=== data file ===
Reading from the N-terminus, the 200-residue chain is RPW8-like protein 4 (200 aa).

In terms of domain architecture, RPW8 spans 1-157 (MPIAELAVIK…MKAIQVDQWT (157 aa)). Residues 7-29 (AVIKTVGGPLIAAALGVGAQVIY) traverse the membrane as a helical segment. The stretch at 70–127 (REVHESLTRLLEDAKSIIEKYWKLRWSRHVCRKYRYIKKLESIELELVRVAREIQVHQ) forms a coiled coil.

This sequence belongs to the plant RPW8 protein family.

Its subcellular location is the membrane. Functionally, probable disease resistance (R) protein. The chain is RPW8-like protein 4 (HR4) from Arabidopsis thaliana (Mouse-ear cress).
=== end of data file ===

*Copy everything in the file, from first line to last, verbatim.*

Reading from the N-terminus, the 200-residue chain is RPW8-like protein 4 (200 aa).

In terms of domain architecture, RPW8 spans 1-157 (MPIAELAVIK…MKAIQVDQWT (157 aa)). Residues 7-29 (AVIKTVGGPLIAAALGVGAQVIY) traverse the membrane as a helical segment. The stretch at 70–127 (REVHESLTRLLEDAKSIIEKYWKLRWSRHVCRKYRYIKKLESIELELVRVAREIQVHQ) forms a coiled coil.

This sequence belongs to the plant RPW8 protein family.

Its subcellular location is the membrane. Functionally, probable disease resistance (R) protein. The chain is RPW8-like protein 4 (HR4) from Arabidopsis thaliana (Mouse-ear cress).